See the moving picture

See the moving picture

FIGURE 3.10

The Trick Films of R.W. Paul and W.R. Booth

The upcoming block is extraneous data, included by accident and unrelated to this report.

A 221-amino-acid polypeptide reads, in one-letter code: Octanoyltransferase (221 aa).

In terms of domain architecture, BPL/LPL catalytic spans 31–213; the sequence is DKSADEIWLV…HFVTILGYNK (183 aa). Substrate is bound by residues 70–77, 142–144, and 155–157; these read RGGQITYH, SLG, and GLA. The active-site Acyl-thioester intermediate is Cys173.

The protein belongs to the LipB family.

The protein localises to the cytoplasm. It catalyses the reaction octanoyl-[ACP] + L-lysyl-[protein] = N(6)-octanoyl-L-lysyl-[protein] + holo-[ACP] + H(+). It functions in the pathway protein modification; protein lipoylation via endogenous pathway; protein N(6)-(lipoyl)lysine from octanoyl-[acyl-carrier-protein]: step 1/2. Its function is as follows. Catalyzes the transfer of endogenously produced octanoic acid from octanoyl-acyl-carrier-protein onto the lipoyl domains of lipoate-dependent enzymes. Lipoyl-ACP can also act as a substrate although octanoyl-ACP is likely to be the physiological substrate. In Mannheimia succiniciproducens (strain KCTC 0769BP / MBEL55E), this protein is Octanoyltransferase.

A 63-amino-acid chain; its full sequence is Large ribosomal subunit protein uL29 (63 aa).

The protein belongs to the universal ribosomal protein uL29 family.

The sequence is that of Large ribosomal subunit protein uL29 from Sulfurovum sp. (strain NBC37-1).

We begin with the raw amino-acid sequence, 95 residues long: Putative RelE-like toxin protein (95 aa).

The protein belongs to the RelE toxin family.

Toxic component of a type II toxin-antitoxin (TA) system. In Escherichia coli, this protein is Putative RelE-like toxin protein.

Upside Down: or, The Human Flies (1899—top left) was one of the first films that Booth, a one-time magician, made for Paul. The effect—a magician allows two couples to dance on the ceiling—was achieved by simply turning both the camera and an invertible set upside down at the same time. Undressing Extraordinary: or, The Troubles of a Tired Traveler (1901—top right) is a very early example of a theme that would eventually become quite popular in cinema comedy—the refusal of inanimate objects to behave the way they’re supposed to. Booth used a series of carefully choreographed stop-motion shots to make the scene—in which a tired (and slightly tipsy) man can’t get into bed because his clothes keep changing—seem like a series of events captured in a single take. Artistic Creation (1901—bottom left) also relies on stop motion. Starting with her head, the artist-magician draws a woman, removing each illustrated feature from the canvas and attaching it to a live-action assemblage of a woman. She must ultimately persuade him to finish the half-completed job, but when he then starts to draw a baby, the newly created woman, realizing that it’s about to be foisted on her, flees the stage. Much more elaborate is Magic sword—A Mediaeval Mystery (1901—bottom right), a miniature sword-and-sorcery epic in which stop motion permits Booth to change damsels into witches and turn an ogre’s head into a giant skull. In the scene shown here, an outsized monster threatens the hero on the battlements of a castle.

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